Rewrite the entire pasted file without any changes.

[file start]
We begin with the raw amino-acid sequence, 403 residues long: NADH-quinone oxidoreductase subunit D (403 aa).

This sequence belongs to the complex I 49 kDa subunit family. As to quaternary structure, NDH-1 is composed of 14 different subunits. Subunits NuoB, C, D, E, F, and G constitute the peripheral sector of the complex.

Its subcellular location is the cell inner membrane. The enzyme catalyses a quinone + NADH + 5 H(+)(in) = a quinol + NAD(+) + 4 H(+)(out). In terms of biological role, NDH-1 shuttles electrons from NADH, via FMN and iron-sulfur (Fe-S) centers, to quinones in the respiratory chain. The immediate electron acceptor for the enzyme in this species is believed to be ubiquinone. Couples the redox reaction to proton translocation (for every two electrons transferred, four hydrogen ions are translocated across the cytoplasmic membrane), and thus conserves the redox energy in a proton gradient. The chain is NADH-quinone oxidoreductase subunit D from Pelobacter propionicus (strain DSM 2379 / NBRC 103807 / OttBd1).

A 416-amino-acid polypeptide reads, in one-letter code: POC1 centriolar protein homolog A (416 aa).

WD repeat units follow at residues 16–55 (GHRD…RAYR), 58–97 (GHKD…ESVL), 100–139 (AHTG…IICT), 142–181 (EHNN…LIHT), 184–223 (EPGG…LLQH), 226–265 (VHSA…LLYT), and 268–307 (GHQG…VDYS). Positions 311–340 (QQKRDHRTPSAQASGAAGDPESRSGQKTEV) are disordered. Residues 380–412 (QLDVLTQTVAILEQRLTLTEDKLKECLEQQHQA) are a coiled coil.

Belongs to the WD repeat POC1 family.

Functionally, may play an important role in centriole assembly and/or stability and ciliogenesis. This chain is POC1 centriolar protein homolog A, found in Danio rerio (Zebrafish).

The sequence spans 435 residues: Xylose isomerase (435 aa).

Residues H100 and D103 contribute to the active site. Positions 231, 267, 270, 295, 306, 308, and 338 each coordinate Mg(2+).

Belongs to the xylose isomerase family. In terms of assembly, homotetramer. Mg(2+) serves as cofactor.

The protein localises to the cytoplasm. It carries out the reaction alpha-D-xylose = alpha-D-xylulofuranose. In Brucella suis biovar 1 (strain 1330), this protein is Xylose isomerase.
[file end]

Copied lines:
We begin with the raw amino-acid sequence, 403 residues long: NADH-quinone oxidoreductase subunit D (403 aa).

This sequence belongs to the complex I 49 kDa subunit family. As to quaternary structure, NDH-1 is composed of 14 different subunits. Subunits NuoB, C, D, E, F, and G constitute the peripheral sector of the complex.

Its subcellular location is the cell inner membrane. The enzyme catalyses a quinone + NADH + 5 H(+)(in) = a quinol + NAD(+) + 4 H(+)(out). In terms of biological role, NDH-1 shuttles electrons from NADH, via FMN and iron-sulfur (Fe-S) centers, to quinones in the respiratory chain. The immediate electron acceptor for the enzyme in this species is believed to be ubiquinone. Couples the redox reaction to proton translocation (for every two electrons transferred, four hydrogen ions are translocated across the cytoplasmic membrane), and thus conserves the redox energy in a proton gradient. The chain is NADH-quinone oxidoreductase subunit D from Pelobacter propionicus (strain DSM 2379 / NBRC 103807 / OttBd1).

A 416-amino-acid polypeptide reads, in one-letter code: POC1 centriolar protein homolog A (416 aa).

WD repeat units follow at residues 16–55 (GHRD…RAYR), 58–97 (GHKD…ESVL), 100–139 (AHTG…IICT), 142–181 (EHNN…LIHT), 184–223 (EPGG…LLQH), 226–265 (VHSA…LLYT), and 268–307 (GHQG…VDYS). Positions 311–340 (QQKRDHRTPSAQASGAAGDPESRSGQKTEV) are disordered. Residues 380–412 (QLDVLTQTVAILEQRLTLTEDKLKECLEQQHQA) are a coiled coil.

Belongs to the WD repeat POC1 family.

Functionally, may play an important role in centriole assembly and/or stability and ciliogenesis. This chain is POC1 centriolar protein homolog A, found in Danio rerio (Zebrafish).

The sequence spans 435 residues: Xylose isomerase (435 aa).

Residues H100 and D103 contribute to the active site. Positions 231, 267, 270, 295, 306, 308, and 338 each coordinate Mg(2+).

Belongs to the xylose isomerase family. In terms of assembly, homotetramer. Mg(2+) serves as cofactor.

The protein localises to the cytoplasm. It carries out the reaction alpha-D-xylose = alpha-D-xylulofuranose. In Brucella suis biovar 1 (strain 1330), this protein is Xylose isomerase.